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This chapter is from the book

Putting Visual Data Analysis into Focus

Before leaving this chapter on charting, I want to address a key point that has been nagging at me ever since I started doing work with visual data analysis and dashboards. Many people who work on dashboard design are literally consumed with cramming as much as they can onto a single screen. They revel in the aesthetics of interface design and are quick to criticize a dashboard layout without offering alternatives or workarounds.

Understandably, it is very easy to get consumed with the visual interface and its aesthetics. One of the major premises of the dashboard is that an executive or a decision maker who uses it may have a limited opportunity to closely examine details, so the dashboard has to bring together all the information in one place. The information has to be easy to consume.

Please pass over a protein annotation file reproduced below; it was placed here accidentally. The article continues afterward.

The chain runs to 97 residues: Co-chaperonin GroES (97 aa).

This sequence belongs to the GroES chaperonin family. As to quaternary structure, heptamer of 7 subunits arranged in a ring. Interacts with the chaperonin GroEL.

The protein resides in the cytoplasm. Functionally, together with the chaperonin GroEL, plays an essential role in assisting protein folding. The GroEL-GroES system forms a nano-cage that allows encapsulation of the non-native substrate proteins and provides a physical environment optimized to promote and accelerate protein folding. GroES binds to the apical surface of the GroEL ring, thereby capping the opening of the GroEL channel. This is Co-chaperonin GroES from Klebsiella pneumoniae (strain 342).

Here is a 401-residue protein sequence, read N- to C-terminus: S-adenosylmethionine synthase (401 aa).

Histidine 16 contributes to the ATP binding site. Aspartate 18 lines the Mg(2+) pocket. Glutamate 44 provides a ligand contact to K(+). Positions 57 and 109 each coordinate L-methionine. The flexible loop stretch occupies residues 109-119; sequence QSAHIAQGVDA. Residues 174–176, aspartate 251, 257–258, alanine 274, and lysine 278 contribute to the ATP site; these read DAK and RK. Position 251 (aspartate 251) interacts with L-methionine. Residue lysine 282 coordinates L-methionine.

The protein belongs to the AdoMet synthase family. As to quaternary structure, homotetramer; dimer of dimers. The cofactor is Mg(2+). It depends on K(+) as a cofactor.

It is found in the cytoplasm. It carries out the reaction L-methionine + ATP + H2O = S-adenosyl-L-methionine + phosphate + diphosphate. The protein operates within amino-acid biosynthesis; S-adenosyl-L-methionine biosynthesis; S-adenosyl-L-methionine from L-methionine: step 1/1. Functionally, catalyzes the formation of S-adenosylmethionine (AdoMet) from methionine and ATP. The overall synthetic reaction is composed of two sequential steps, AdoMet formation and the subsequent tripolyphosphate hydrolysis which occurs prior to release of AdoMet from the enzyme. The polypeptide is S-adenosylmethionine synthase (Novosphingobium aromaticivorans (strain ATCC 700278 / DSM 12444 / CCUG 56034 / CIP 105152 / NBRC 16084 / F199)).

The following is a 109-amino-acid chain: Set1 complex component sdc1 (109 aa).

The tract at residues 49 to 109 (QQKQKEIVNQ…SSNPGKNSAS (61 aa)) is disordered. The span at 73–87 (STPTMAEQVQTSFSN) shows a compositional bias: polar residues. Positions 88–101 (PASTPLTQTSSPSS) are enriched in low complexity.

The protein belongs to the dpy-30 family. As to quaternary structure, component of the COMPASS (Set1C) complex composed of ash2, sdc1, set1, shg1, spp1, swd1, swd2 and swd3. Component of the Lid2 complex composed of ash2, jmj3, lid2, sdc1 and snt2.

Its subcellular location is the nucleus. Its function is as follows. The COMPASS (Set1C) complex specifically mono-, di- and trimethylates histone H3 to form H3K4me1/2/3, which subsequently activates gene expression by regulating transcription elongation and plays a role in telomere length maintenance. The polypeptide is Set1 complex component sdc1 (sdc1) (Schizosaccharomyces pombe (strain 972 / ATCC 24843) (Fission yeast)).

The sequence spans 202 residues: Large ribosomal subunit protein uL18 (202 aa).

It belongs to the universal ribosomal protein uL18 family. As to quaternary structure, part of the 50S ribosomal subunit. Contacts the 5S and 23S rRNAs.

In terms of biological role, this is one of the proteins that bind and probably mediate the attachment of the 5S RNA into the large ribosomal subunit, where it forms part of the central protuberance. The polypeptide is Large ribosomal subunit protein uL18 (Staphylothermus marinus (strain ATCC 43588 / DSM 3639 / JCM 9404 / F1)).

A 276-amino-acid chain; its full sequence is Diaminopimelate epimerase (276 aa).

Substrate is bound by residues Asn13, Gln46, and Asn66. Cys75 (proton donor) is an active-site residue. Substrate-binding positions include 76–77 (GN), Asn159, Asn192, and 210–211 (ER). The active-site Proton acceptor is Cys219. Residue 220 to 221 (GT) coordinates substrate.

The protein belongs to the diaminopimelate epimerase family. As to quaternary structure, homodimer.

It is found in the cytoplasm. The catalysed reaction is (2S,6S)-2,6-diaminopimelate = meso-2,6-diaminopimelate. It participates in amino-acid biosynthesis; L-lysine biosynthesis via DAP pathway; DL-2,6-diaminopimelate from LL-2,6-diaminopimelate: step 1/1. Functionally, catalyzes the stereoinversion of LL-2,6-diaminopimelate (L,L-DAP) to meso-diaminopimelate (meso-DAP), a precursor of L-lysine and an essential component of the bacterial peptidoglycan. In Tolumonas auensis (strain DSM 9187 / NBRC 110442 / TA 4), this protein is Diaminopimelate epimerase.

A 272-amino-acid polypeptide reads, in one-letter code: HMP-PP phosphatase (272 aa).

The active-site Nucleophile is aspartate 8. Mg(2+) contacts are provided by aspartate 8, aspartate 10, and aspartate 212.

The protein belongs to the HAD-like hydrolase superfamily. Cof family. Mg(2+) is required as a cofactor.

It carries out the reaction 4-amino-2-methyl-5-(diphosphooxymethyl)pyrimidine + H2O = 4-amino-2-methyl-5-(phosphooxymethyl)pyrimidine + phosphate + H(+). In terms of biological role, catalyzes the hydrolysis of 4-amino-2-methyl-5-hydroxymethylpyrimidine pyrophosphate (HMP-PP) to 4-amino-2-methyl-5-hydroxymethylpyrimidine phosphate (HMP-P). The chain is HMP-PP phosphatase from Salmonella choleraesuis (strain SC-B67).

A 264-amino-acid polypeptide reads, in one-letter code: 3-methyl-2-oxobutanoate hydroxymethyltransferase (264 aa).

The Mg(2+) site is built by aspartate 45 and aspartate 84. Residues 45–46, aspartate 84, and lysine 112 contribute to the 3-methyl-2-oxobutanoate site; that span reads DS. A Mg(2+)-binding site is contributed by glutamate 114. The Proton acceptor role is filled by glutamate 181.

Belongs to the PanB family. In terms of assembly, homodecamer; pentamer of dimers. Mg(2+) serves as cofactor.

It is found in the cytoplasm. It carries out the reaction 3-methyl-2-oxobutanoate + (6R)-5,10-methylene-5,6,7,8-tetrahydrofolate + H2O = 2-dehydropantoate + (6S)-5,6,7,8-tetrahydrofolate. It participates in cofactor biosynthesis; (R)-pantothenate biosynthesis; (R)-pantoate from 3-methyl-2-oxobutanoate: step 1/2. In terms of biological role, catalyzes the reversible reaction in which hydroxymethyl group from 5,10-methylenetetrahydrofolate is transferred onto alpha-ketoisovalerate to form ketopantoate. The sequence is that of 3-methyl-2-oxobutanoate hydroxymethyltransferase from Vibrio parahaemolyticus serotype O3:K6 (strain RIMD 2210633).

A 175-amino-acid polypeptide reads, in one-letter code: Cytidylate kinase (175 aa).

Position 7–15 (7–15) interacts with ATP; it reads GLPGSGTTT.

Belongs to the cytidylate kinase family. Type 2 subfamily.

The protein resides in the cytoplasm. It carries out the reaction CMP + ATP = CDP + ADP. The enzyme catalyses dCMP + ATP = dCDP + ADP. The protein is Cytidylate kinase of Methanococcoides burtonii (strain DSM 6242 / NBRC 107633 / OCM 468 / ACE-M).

Focusing on the interface design without taking into account the mechanics, tasks, and practical challenges of building the visual interface is like coming up with a requirements document: It is a starting point but not a solution.

One of the alluring features of Xcelsius is that you can use it to harness a spreadsheet engine to intelligently and dynamically feed the dashboard visual display with appropriate information when and where it is needed. When information moves in such a fluid fashion, you can begin relaxing the all-consuming need to cram data onto a single screen. This, in turn, helps you sensibly design your dashboards and visualizations with greater simplicity and clarity.

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